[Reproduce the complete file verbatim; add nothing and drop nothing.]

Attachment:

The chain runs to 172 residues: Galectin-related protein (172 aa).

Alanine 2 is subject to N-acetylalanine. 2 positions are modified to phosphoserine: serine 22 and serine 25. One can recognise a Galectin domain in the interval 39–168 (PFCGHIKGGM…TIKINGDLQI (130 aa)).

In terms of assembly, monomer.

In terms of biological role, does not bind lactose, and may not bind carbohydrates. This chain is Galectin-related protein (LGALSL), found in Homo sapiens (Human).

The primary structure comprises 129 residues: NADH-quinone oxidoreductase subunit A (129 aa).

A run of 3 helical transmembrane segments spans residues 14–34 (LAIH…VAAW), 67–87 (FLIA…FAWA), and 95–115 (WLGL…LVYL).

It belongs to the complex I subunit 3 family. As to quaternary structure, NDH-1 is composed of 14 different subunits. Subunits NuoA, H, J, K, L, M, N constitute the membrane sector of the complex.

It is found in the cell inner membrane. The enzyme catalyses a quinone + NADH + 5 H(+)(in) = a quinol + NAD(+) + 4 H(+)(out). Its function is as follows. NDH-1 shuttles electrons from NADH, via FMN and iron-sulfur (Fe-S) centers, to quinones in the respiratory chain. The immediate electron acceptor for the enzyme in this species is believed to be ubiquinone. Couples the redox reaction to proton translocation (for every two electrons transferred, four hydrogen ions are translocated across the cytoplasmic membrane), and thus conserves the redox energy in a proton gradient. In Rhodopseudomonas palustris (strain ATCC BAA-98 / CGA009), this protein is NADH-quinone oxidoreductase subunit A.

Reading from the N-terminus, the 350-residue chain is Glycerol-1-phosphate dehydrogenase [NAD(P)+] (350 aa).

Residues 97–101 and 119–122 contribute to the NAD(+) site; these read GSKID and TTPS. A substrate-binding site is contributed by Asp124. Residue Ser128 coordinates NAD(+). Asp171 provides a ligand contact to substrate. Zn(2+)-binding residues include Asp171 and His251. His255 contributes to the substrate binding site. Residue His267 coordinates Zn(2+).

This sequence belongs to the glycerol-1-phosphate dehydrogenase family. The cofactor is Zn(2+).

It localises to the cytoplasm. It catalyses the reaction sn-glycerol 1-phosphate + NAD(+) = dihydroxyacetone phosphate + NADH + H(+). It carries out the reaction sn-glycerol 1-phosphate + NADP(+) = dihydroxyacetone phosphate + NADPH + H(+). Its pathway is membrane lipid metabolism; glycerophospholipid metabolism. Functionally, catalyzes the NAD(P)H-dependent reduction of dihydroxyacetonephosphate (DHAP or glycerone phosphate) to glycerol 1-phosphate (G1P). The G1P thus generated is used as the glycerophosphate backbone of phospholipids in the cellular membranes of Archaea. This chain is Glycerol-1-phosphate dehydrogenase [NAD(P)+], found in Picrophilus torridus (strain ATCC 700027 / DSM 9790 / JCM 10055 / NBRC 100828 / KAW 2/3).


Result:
The chain runs to 172 residues: Galectin-related protein (172 aa).

Alanine 2 is subject to N-acetylalanine. 2 positions are modified to phosphoserine: serine 22 and serine 25. One can recognise a Galectin domain in the interval 39–168 (PFCGHIKGGM…TIKINGDLQI (130 aa)).

In terms of assembly, monomer.

In terms of biological role, does not bind lactose, and may not bind carbohydrates. This chain is Galectin-related protein (LGALSL), found in Homo sapiens (Human).

The primary structure comprises 129 residues: NADH-quinone oxidoreductase subunit A (129 aa).

A run of 3 helical transmembrane segments spans residues 14–34 (LAIH…VAAW), 67–87 (FLIA…FAWA), and 95–115 (WLGL…LVYL).

It belongs to the complex I subunit 3 family. As to quaternary structure, NDH-1 is composed of 14 different subunits. Subunits NuoA, H, J, K, L, M, N constitute the membrane sector of the complex.

It is found in the cell inner membrane. The enzyme catalyses a quinone + NADH + 5 H(+)(in) = a quinol + NAD(+) + 4 H(+)(out). Its function is as follows. NDH-1 shuttles electrons from NADH, via FMN and iron-sulfur (Fe-S) centers, to quinones in the respiratory chain. The immediate electron acceptor for the enzyme in this species is believed to be ubiquinone. Couples the redox reaction to proton translocation (for every two electrons transferred, four hydrogen ions are translocated across the cytoplasmic membrane), and thus conserves the redox energy in a proton gradient. In Rhodopseudomonas palustris (strain ATCC BAA-98 / CGA009), this protein is NADH-quinone oxidoreductase subunit A.

Reading from the N-terminus, the 350-residue chain is Glycerol-1-phosphate dehydrogenase [NAD(P)+] (350 aa).

Residues 97–101 and 119–122 contribute to the NAD(+) site; these read GSKID and TTPS. A substrate-binding site is contributed by Asp124. Residue Ser128 coordinates NAD(+). Asp171 provides a ligand contact to substrate. Zn(2+)-binding residues include Asp171 and His251. His255 contributes to the substrate binding site. Residue His267 coordinates Zn(2+).

This sequence belongs to the glycerol-1-phosphate dehydrogenase family. The cofactor is Zn(2+).

It localises to the cytoplasm. It catalyses the reaction sn-glycerol 1-phosphate + NAD(+) = dihydroxyacetone phosphate + NADH + H(+). It carries out the reaction sn-glycerol 1-phosphate + NADP(+) = dihydroxyacetone phosphate + NADPH + H(+). Its pathway is membrane lipid metabolism; glycerophospholipid metabolism. Functionally, catalyzes the NAD(P)H-dependent reduction of dihydroxyacetonephosphate (DHAP or glycerone phosphate) to glycerol 1-phosphate (G1P). The G1P thus generated is used as the glycerophosphate backbone of phospholipids in the cellular membranes of Archaea. This chain is Glycerol-1-phosphate dehydrogenase [NAD(P)+], found in Picrophilus torridus (strain ATCC 700027 / DSM 9790 / JCM 10055 / NBRC 100828 / KAW 2/3).